The primary analysis of Mehta et al8 achieves good precision (ie, reasonably narrow confidence intervals) owing to the large sample size and the use of propensity score overlap weighting. Overlap weighting has been shown to maximize precision among a large class of propensity score methods.9,12 Precision is important to this analysis because the conclusion of no association is best justified by narrow confidence intervals around an odds ratio of 1.0. The secondary analysis has lower precision (ie, wider confidence intervals) owing to a smaller sample size.

Mehta et al8 provide important clinical data to support current treatment recommendations regarding use in ACEIs/ARBs in the current COVID-19 pandemic. Despite the limitations of observational data and the unique challenges of conducting studies in the setting of COVID-19, the primary analysis is consistent with good observational research. Future research is needed to replicate these findings as testing becomes more widespread and/or additionally adjust for factors related to testing that were not available here. The authors’ interpretation of the secondary outcomes analysis is appropriately restrained. The observed associations are likely “real” but are likely explained by confounding and should not be inferred as causal.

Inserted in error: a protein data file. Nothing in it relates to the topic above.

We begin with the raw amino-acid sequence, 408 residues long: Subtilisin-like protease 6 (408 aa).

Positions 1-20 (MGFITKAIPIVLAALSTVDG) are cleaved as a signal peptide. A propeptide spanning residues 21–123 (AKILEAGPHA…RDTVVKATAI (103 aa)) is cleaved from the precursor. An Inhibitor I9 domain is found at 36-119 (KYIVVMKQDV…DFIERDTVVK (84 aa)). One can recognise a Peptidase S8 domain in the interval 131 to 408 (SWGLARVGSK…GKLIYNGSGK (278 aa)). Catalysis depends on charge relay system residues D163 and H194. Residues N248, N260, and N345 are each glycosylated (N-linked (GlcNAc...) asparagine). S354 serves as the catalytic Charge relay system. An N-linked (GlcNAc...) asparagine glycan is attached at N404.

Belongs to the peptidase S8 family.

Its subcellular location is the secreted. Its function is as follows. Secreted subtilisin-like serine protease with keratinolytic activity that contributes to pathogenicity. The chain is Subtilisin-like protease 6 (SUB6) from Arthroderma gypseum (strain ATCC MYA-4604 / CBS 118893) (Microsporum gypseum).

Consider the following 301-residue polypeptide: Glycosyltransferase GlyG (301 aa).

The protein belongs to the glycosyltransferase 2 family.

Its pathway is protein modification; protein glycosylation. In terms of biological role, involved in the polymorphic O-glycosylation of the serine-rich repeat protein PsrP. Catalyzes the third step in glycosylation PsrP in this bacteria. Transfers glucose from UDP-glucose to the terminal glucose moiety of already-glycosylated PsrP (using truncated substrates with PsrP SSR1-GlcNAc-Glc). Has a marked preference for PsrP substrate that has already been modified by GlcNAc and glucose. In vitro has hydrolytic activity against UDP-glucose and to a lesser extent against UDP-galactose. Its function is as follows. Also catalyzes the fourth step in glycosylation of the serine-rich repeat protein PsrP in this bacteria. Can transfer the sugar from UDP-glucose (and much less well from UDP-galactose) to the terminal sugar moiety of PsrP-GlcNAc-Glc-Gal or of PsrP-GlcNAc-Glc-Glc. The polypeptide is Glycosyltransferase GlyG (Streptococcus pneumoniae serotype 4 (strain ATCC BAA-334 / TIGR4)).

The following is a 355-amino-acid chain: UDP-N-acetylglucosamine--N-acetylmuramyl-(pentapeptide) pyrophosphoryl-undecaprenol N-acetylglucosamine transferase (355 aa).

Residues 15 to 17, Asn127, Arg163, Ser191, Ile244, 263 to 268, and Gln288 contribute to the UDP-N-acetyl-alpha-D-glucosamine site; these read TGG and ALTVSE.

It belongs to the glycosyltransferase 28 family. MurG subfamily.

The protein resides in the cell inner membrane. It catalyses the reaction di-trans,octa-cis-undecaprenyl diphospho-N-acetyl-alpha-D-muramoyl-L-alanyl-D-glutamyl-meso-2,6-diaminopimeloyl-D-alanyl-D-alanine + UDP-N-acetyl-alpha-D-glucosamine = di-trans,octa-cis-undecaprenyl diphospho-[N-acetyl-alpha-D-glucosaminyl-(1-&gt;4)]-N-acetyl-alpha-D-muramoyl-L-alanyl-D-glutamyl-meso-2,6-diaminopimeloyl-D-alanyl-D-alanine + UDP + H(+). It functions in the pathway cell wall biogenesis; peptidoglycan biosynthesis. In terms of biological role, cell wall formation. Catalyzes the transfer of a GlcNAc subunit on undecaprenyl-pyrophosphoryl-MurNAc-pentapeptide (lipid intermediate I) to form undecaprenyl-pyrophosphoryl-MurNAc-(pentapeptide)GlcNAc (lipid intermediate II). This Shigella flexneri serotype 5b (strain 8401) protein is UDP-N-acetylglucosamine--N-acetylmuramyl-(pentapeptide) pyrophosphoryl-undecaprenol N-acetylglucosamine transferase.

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Article Information

Corresponding Author: Laine Elliott Thomas, PhD, Biostatistics and Bioinformatics, Duke Clinical Research Institute, 200 Morris, Durham, NC 27701 (laine.thomas@duke.edu).

Published Online: May 5, 2020. doi:10.1001/jamacardio.2020.1874

Conflict of Interest Disclosures: Dr Pencina reports past grants from Sanofi/Regeneron and Amgen to his institution, lecture fees from Merck, and previously serving on the advisory board of Boehringer Ingelheim outside the submitted work. No other disclosures were reported.